Colt’s Struggling To Stay Afloat, Bankruptcy Looms

Colt is one of those companies that is part of the fabric of American History.  I know a lot of folks consider it socialism for the government to extend loans or even offer to basically co-sign for loans for private industry.  But if we can bail out Wall Street Bankers who gamble on credit default swaps and other sketchy things we can damned sure keep a company that has place in our history and that produces American made goods going while they reorganize.

We sometimes seem to throw money away on dubious military contracts.  Colt makes damned fine firearms perhaps Uncle Sam should consider buying some.

Read some of the comments about the Hedge Fund boys who seem to be the cause of Colt’s problems.

From The Firearms Blog:

by Nathaniel F

The news stories about Colt’s have been piling up recently. I admit I am not as well-versed in financial-ese as I could be, which has made me hesitant to cover the subject. It’s a good thing, then, that Hognose of WeaponsMan has covered the ongoing saga of financial flailings better than I could have:

We’re hearing rumblings about something we’ve discussed before: the perilous financial state of the privately held, and hedge-fund-looted, firearms manufacturer, Colt.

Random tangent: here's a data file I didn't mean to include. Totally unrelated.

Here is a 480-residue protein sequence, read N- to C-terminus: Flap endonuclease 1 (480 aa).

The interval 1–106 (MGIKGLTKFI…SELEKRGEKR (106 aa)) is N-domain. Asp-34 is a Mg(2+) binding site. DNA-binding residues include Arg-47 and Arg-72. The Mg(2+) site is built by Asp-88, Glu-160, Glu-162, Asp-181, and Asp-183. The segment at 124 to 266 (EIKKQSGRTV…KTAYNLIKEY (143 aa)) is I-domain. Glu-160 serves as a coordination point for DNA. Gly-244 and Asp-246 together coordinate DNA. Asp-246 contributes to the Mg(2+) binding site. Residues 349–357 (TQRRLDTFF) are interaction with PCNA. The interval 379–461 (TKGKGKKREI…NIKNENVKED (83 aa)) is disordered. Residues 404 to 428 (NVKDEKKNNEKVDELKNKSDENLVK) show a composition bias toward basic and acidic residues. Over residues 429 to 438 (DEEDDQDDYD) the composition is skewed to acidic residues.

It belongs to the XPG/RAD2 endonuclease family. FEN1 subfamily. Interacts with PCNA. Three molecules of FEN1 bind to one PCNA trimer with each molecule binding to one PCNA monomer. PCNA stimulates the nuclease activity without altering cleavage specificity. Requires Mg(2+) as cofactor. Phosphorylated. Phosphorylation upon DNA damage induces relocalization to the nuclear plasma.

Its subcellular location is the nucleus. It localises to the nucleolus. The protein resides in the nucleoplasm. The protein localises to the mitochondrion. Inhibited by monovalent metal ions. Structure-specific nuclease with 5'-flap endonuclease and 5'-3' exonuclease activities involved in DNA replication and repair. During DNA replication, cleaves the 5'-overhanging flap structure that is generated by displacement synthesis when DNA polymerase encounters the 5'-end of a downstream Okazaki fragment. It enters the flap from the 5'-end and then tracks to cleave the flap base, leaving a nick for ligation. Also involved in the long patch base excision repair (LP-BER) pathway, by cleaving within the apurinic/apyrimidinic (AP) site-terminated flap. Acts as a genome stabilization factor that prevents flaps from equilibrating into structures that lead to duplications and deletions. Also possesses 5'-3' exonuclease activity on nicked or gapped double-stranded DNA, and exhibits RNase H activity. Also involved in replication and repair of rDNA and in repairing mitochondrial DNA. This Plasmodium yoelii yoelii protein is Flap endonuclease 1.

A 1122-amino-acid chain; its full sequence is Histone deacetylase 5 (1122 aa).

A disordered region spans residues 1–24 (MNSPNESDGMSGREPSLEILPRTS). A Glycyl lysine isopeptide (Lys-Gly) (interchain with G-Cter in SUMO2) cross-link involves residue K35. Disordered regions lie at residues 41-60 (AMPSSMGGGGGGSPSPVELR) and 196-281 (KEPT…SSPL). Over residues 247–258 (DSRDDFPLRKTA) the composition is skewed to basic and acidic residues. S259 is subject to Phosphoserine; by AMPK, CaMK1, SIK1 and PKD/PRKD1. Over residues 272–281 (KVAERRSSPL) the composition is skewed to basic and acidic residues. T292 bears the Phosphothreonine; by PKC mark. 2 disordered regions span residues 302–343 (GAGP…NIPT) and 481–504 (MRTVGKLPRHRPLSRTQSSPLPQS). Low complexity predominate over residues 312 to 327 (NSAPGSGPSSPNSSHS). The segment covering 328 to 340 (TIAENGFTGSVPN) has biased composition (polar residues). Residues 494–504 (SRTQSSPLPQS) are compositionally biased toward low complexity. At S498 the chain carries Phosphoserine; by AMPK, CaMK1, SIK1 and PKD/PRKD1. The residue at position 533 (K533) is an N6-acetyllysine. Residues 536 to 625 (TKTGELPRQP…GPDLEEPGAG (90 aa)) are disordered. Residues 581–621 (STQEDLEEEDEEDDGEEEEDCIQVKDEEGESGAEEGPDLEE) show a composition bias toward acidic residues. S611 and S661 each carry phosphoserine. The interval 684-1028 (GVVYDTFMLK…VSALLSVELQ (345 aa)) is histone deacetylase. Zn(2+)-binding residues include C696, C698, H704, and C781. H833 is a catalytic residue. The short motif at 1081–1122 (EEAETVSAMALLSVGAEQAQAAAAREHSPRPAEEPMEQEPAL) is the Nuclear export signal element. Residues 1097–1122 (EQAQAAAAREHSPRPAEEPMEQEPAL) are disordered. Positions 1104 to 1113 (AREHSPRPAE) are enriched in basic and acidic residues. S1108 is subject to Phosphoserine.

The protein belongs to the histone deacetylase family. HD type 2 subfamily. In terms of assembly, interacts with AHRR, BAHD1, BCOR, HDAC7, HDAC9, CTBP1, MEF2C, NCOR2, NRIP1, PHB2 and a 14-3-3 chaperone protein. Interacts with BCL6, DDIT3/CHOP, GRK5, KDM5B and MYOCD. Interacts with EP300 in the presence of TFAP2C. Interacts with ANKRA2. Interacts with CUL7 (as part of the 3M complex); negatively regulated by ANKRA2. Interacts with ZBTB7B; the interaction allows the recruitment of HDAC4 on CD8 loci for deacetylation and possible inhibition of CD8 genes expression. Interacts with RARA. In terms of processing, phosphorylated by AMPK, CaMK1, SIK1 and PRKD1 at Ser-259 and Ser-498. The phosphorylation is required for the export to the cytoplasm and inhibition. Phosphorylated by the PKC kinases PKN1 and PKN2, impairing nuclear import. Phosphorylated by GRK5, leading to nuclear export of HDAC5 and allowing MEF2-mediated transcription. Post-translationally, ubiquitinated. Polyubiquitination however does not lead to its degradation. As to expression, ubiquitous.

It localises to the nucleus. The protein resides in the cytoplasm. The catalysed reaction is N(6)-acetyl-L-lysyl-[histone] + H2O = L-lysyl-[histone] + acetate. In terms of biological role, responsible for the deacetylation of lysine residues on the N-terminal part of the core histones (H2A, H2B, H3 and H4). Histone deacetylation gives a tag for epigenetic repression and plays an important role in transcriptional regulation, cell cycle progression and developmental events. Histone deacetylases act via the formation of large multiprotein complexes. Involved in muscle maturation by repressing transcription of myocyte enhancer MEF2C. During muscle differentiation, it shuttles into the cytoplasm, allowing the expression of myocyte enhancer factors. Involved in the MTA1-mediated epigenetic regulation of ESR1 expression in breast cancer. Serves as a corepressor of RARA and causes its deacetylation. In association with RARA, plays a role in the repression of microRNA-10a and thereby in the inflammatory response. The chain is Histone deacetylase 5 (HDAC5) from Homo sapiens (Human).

Colt’s hedgies (several generations of them, currently Sciens Capital) have taken it through multiple unnecessary reorganizations, each time stripping as much cash out of the company as possible, pocketing as much as they can get away with, and leaving it saddled with unsustainable debt. The company has hundreds of millions in debt that it has no reasonable chance of repaying. Now, faced with inability to pay a $10.9 million interest payment owed this month, the company’s managers seek to stave off default with hedge-fund chutzpah: offering investors the “opportunity” to take a 70% haircut on $250M of their bonds, or, alternatively, the company will bang out bankrupt — in a prepackaged bankruptcy modeled on that of the Government Motors rip-off and using the same obscure section of the bankruptcy code. Like the Chrysler and GM  bankruptcies, this plan will preserve the equity of favored creditors — the hedge fund managers — while ruining, or at least haircutting, disfavored creditors — like the bond holders.

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